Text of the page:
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If you've been online at some point in the last 36 hours, chances are you've heard of 'Heartbleed', a flaw in OpenSSL that has exposed data to theft on approximately 2/3 of servers in use around the globe over the past two years. It's not known how bad the damage may be, but the revelation of the vulnerability sent server teams around the world scrambling to patch their systems. Among them: Google. In a posting today on the Google Online Security Blog, Google revealed that they had patched OpenSSL vulnerabilities in a number of their services.

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Users of the popular phone security app Cerberus are reporting a slightly disturbing email coming from the developers today. While Cerberus assures that no passwords were compromised — they are encrypted, of course — attackers did gain access to some usernames and passwords. If you're using Cerberus, you'll want to change out your password even if you don't get a letter. The full text follows after the break.

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Gmail

Initiatives were 'made a top priority after last summer's revelations'

Google has steadily improved the overall security of several of its apps and services, and the latest move is moving to HTTPS and encryption across all of Gmail. Starting today, every single time you send or check your Gmail, the transfer will be made over a secure HTTPS connection. That means that the communication between the device you're using and Google's servers is secure, and nobody will be listening in along the way. Google made this option the default back in 2010, but now there will be no option to browse insecurely when it comes to Gmail.

Further, Google will now encrypt any and all Gmail messages when they're moving between Google servers. That means when you send or receive email with another person using Gmail, your communication will also be completely encrypted. This is something Google says it "made a top priority after last summer’s revelations."

Of course Google can't do a whole lot about email that is sent to email addresses with services other than Google (that's up to you to handle), but it's great to see it doing everything it can for what it can control.

Source: Official Google Blog

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SD card: Activate

Why your SD card doesn't work the same in Android 4.4 KitKat, and the reasons for the change

“Curse you, Google! Your KitKat update broke my SD card!”

Poke around the Android section of the Internet and you’ll hear something similar. Users like you and me are in an uproar because they updated their phone to Android 4.4 KitKat, and now the SD card support has changed. Apps no longer work, folks have problems with cameras and music players, and while everyone else is saying “Oh, yeah. That’s how it works now,” nobody warned them in advance before they grabbed that update.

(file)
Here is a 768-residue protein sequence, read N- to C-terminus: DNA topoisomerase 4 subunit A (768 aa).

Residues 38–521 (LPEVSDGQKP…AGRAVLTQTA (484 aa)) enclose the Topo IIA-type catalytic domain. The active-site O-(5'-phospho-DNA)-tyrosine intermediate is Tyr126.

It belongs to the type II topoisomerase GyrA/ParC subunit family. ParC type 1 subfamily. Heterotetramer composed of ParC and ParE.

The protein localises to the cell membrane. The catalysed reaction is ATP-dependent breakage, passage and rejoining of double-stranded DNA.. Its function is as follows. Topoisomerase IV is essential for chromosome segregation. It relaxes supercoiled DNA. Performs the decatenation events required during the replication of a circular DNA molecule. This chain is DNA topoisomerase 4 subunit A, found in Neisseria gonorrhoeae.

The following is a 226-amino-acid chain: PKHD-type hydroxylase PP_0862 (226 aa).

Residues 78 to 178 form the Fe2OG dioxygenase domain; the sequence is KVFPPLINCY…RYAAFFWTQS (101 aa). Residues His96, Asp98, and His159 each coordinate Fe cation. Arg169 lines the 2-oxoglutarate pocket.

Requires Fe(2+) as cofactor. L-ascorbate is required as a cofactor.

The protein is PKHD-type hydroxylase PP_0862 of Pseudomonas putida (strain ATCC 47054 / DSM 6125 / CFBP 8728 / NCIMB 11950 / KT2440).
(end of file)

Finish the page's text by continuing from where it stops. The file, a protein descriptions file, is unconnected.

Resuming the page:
There is a lot of push against these changes, with petitions and threats of grassroots movements that threaten to show Google the error of its ways — even a very popular developer that I won’t name has their PR people sending out requests for blogs to write about evil Google.

But, as always, there's a method to Google's madness. Let's discuss.

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Bring Your Own Device (BYOD) is the current hot trend. (And has been for a while, really.) There are many perceived advantages for a company that allows employees to bring their own devices to work and have access to your company resources, but is BYOD right for you? Can you make mistakes when developing your BYOD policies? Can you really let any device connect to your resources?

Lets look at a few top issues that you should be aware of.

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Knock Code will come to other LG phones via software updates this year

With Knock On — wherein you tap the display twice to turn on your phone — has been one of our favorite new features of the past few months. LG introduced it with the LG G2 in 2013, and it returned with the LG G Flex toward the end of the year. And now, in 2014, LG's taking things a step further.

Introducing Knock Code. It's available now on the LG G Pro 2 and will come to other current LG phones later this year via a software update.

As the name implies, you'll no longer be limited to only unlocking your phone — now you'll be able knock (OK, tap, really) as a security function. 

Let's take a closer look.

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This phone will self destruct in ten seconds…

In this day and age of malicious apps and intrusive government surveillance, you might be wondering how to keep your data secure. You could turn to a solution like the up-and-coming Geeksphone Blackphone, with a modified version of Android and sets of secure communications services. Or you could do what the government does and turn to Boeing.